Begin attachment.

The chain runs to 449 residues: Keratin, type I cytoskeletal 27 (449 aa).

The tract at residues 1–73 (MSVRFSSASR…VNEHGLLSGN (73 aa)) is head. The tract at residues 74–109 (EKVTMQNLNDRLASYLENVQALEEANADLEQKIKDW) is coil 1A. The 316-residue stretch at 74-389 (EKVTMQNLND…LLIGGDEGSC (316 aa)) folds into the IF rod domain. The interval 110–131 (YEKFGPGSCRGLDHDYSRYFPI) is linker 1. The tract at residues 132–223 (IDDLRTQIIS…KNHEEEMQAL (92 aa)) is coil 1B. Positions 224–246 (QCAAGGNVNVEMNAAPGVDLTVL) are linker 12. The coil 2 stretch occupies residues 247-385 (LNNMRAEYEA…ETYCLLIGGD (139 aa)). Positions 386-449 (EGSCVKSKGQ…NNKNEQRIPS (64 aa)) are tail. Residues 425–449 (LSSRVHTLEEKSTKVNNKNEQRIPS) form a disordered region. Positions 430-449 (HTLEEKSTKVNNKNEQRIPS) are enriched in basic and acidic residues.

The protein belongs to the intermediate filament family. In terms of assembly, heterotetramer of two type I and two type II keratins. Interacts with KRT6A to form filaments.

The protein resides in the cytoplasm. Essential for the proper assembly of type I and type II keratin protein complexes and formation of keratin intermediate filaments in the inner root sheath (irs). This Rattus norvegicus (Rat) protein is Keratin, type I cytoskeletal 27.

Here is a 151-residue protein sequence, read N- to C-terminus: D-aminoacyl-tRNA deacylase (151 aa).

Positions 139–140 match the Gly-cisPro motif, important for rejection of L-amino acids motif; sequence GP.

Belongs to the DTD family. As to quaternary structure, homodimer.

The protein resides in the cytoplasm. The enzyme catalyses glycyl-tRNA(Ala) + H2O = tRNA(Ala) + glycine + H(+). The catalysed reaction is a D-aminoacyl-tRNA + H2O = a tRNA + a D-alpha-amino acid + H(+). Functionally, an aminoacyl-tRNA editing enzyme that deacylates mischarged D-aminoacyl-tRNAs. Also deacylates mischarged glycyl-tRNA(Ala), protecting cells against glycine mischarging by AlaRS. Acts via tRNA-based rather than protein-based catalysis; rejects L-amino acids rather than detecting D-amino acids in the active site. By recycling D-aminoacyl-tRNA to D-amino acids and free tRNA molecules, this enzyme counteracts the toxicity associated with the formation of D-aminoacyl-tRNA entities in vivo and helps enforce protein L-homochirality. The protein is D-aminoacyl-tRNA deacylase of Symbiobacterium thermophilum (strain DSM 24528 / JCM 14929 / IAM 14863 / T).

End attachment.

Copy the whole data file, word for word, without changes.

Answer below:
The chain runs to 449 residues: Keratin, type I cytoskeletal 27 (449 aa).

The tract at residues 1–73 (MSVRFSSASR…VNEHGLLSGN (73 aa)) is head. The tract at residues 74–109 (EKVTMQNLNDRLASYLENVQALEEANADLEQKIKDW) is coil 1A. The 316-residue stretch at 74-389 (EKVTMQNLND…LLIGGDEGSC (316 aa)) folds into the IF rod domain. The interval 110–131 (YEKFGPGSCRGLDHDYSRYFPI) is linker 1. The tract at residues 132–223 (IDDLRTQIIS…KNHEEEMQAL (92 aa)) is coil 1B. Positions 224–246 (QCAAGGNVNVEMNAAPGVDLTVL) are linker 12. The coil 2 stretch occupies residues 247-385 (LNNMRAEYEA…ETYCLLIGGD (139 aa)). Positions 386-449 (EGSCVKSKGQ…NNKNEQRIPS (64 aa)) are tail. Residues 425–449 (LSSRVHTLEEKSTKVNNKNEQRIPS) form a disordered region. Positions 430-449 (HTLEEKSTKVNNKNEQRIPS) are enriched in basic and acidic residues.

The protein belongs to the intermediate filament family. In terms of assembly, heterotetramer of two type I and two type II keratins. Interacts with KRT6A to form filaments.

The protein resides in the cytoplasm. Essential for the proper assembly of type I and type II keratin protein complexes and formation of keratin intermediate filaments in the inner root sheath (irs). This Rattus norvegicus (Rat) protein is Keratin, type I cytoskeletal 27.

Here is a 151-residue protein sequence, read N- to C-terminus: D-aminoacyl-tRNA deacylase (151 aa).

Positions 139–140 match the Gly-cisPro motif, important for rejection of L-amino acids motif; sequence GP.

Belongs to the DTD family. As to quaternary structure, homodimer.

The protein resides in the cytoplasm. The enzyme catalyses glycyl-tRNA(Ala) + H2O = tRNA(Ala) + glycine + H(+). The catalysed reaction is a D-aminoacyl-tRNA + H2O = a tRNA + a D-alpha-amino acid + H(+). Functionally, an aminoacyl-tRNA editing enzyme that deacylates mischarged D-aminoacyl-tRNAs. Also deacylates mischarged glycyl-tRNA(Ala), protecting cells against glycine mischarging by AlaRS. Acts via tRNA-based rather than protein-based catalysis; rejects L-amino acids rather than detecting D-amino acids in the active site. By recycling D-aminoacyl-tRNA to D-amino acids and free tRNA molecules, this enzyme counteracts the toxicity associated with the formation of D-aminoacyl-tRNA entities in vivo and helps enforce protein L-homochirality. The protein is D-aminoacyl-tRNA deacylase of Symbiobacterium thermophilum (strain DSM 24528 / JCM 14929 / IAM 14863 / T).